African Bangwa Anyi, Mother of Twins (early 19th century)
This touching figurine illustrates an African mother nursing one of her twin babies. As a mother of twins, she is known as an Anyi to the tribe and wears special attributes such as her hairstyle, her necklace made of the teeth of a panther (which she has turned on her back) and her bracelets. Her sitting pose and the decorated stool indicate she belongs to an important family. When a woman gives birth to twins she is assigned an almost godlike status. As an Anyi, she receives valuable necklaces with beads and two ritual mugs. Special wooden figurines are cut in her honor and her husband (the Tanyi).
The Anyi dances at parties and funerals, and leads rituals to beg fertility from the earth. By waving a branch of the tree of peace (the Dracaena or the Dragon’s blood tree) she can reconcile fighting parties. Shortly before puberty the twin children are rubbed with a red ointment (on the basis of sandal wood) and are parted from the rest of the community for a few weeks. They are given a special chicken dish, while other Anyi dance around their hut. In the end, the father sacrifices a rooster and a goat, by which the children are withdrawn from the world of ghosts.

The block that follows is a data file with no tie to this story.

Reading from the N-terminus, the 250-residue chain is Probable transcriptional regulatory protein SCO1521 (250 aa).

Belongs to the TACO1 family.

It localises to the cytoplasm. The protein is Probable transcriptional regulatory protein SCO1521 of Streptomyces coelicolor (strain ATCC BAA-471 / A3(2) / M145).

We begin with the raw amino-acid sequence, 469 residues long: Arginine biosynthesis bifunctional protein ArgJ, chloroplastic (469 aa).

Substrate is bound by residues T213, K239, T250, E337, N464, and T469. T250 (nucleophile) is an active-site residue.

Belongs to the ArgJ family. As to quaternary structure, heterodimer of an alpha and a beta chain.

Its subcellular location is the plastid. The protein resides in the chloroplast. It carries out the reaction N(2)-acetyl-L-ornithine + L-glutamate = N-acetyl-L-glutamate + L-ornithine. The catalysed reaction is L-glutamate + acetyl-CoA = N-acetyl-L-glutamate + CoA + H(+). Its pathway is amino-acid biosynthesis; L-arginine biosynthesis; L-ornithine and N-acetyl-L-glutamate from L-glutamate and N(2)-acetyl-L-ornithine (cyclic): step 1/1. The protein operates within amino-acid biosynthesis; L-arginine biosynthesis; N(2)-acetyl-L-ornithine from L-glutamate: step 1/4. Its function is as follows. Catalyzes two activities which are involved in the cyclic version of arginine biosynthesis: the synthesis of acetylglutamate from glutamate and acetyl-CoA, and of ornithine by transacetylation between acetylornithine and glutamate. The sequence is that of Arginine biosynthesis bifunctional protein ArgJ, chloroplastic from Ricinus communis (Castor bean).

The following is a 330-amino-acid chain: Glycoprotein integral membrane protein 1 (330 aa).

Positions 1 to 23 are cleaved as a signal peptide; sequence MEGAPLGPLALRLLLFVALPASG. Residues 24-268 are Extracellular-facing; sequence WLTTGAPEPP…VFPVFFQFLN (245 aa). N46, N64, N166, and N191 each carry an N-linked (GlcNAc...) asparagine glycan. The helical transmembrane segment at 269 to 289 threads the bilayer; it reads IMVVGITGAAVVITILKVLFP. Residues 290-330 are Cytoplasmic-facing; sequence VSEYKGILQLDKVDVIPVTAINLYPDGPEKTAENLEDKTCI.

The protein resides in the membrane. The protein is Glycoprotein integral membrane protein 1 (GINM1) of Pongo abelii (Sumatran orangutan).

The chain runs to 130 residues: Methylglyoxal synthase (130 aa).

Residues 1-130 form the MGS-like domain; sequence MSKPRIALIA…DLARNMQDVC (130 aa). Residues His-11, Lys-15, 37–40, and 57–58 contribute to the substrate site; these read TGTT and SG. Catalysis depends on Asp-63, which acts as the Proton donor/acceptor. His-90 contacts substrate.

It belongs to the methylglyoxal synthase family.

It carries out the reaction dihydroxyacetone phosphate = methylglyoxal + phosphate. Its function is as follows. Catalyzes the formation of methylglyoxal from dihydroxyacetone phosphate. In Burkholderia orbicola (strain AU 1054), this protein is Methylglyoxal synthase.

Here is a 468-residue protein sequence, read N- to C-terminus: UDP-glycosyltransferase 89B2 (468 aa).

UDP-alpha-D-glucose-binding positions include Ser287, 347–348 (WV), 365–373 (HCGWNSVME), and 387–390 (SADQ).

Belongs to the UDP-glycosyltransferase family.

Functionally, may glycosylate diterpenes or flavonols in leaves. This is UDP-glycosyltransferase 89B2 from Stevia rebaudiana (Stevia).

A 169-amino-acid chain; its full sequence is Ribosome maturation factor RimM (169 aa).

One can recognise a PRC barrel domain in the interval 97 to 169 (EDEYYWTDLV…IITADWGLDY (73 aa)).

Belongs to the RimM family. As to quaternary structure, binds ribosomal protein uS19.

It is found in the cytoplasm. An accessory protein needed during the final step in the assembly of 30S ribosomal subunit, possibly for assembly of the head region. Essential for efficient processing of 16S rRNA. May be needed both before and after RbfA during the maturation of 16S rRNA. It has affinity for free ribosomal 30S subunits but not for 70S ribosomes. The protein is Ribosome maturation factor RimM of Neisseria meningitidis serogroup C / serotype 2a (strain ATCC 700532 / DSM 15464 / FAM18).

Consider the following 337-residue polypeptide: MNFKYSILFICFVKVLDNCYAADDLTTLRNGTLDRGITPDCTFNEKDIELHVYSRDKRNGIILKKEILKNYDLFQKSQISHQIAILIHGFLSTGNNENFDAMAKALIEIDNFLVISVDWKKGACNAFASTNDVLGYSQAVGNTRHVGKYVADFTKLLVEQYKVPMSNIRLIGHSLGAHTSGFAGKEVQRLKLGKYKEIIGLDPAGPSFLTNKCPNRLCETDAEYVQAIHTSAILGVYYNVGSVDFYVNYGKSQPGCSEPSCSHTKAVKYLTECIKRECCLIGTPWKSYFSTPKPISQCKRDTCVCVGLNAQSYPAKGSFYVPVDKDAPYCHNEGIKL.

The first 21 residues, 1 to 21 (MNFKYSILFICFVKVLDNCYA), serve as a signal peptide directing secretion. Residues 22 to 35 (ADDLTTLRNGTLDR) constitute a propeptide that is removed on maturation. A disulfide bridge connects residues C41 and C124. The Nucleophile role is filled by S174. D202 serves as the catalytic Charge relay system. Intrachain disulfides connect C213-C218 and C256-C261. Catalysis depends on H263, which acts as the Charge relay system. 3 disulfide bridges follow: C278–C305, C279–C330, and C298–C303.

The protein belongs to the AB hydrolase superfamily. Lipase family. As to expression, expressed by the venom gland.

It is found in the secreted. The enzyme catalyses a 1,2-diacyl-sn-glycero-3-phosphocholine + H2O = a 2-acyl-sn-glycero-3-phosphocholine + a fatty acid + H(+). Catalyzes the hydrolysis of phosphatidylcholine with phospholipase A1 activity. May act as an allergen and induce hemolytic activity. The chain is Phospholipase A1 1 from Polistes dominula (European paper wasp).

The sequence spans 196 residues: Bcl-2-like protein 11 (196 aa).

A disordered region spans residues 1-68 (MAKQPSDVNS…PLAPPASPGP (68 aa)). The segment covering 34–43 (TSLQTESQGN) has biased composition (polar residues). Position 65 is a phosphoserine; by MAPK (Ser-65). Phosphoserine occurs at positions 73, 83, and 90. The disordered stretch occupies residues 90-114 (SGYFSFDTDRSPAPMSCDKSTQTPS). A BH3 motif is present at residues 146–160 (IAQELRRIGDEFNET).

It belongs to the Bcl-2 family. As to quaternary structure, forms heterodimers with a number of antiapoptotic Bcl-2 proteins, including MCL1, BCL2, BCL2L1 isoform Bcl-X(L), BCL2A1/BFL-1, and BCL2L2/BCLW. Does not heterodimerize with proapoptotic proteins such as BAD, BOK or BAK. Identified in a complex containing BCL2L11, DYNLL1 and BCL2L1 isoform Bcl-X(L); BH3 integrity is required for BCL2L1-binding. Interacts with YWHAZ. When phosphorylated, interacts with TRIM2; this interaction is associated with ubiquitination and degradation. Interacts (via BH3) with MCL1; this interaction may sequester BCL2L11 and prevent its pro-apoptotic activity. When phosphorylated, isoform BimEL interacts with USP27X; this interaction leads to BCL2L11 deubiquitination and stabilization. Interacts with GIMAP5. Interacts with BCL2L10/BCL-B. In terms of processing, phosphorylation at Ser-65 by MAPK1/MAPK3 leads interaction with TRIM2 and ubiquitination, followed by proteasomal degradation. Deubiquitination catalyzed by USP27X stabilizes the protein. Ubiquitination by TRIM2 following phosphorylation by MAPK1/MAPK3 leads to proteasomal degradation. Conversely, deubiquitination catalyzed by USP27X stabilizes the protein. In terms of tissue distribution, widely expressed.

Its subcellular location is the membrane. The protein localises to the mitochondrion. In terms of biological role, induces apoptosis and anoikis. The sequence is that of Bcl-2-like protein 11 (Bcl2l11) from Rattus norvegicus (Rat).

The Bangwa tribe live in the grass African Savannah area in the northwest of Cameroon. They are a small African tribe which is part of the larger ethnic group of the Bamileke. The skillful Bangwa woodcutters are famous for their horrifying masks for the “Brotherhood of the Night”.